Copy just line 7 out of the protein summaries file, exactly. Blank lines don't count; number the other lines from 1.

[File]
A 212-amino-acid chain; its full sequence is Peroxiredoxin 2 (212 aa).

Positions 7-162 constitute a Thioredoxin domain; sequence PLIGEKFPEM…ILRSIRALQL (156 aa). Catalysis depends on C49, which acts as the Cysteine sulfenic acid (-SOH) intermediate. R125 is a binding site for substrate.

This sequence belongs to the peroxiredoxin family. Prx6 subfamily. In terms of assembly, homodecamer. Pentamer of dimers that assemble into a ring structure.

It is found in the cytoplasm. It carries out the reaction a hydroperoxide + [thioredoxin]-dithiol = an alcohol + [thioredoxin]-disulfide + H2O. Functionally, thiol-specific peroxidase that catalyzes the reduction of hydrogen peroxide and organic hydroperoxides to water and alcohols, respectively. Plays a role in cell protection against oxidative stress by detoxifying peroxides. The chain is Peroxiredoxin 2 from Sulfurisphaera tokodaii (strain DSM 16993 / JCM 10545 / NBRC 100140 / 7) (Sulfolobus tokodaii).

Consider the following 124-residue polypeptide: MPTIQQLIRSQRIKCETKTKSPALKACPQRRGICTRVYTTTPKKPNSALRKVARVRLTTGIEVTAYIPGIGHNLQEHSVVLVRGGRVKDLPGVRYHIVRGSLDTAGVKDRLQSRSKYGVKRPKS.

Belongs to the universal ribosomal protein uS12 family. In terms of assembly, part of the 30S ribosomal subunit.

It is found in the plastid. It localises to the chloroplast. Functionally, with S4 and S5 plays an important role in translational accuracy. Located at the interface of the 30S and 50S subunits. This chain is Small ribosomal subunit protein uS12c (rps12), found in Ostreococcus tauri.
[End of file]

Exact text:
It is found in the plastid. It localises to the chloroplast. Functionally, with S4 and S5 plays an important role in translational accuracy. Located at the interface of the 30S and 50S subunits. This chain is Small ribosomal subunit protein uS12c (rps12), found in Ostreococcus tauri.